Times on land, though, weren’t always so much fun.

“The canoeing wasn’t the hard part — it was the portages,” says Noah Amjed, 12, a Second Class Scout.

Portages are trails between lakes. You must carry your canoes and gear from one lake to the next. That’s why it’s important to pack light. Some of the boys’ backpacks weighed only 10 pounds since they packed just a few sets of clothes to last for the two-week trek.

“At some point, we could put up clotheslines if our clothes got dirty, so we could wash them and use them again,” says Second Class Scout Chirag Kandi, 12.

When it’s been raining for days, your clothes can get dirty pretty fast, especially when you’re playing games in camp. One of the boys’ favorites was “Infiltration,” where one team must sneak to the other team’s base without getting caught.

MAKING THEIR MARK

At the end of each trek, the Scouts had earned several merit badges and completed their intended journeys — the boys ending in Saranac after 100 miles, the girls at Long Lake after 50.

The Scouts felt accomplished, but some couldn’t wait to go home. When you’re gone for a week or two, it feels nice returning to modern conveniences and comforts. However, it feels even nicer after spending time with your friends, mastering a new skill and conquering a challenge.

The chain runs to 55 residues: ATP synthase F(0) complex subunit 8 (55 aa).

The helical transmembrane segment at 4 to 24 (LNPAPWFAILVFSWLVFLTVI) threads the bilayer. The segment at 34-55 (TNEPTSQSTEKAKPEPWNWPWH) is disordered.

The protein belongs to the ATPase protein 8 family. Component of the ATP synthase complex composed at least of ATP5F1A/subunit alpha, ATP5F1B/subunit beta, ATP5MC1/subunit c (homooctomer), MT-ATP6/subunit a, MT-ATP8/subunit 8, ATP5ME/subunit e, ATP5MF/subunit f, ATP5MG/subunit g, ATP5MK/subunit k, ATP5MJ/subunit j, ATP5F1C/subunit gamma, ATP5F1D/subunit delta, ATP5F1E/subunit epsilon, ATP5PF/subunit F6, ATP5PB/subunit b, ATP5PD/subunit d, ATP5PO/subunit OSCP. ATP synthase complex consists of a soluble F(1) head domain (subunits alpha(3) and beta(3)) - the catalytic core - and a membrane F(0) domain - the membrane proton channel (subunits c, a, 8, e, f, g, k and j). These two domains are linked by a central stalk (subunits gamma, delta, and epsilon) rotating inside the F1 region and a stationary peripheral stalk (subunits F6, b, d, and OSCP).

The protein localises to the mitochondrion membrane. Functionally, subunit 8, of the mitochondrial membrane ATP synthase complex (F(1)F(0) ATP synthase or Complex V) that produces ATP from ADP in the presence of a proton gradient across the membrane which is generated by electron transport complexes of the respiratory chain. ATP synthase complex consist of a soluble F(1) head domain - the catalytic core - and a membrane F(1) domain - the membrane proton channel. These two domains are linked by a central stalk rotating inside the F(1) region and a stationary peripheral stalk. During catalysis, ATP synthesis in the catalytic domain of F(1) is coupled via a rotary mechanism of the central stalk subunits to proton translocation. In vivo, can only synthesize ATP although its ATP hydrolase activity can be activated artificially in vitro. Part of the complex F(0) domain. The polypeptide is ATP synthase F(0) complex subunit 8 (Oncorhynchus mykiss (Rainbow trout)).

“I had a lot of fun,” says Judy Horn, 14, a Scout. “And that was only my second time camping.”


Dealing With Homesickness

During these treks, some Scouts wanted to go home. It’s a natural feeling that you might have during an outing. There’s no shame in feeling that way.

Don’t be embarrassed to talk to a friend or Scout leader — they want you to have a good time and can let you know what to expect for the rest of the trip, which can be comforting. If you need an additional outlet, send a message back home or jot down your thoughts in a journal.

If your friend is feeling homesick, encourage him or her. Ask if they want to talk about how they’re feeling. Let them know there’s a lot of fun to be had, and then invite them to play a game or work on a project together.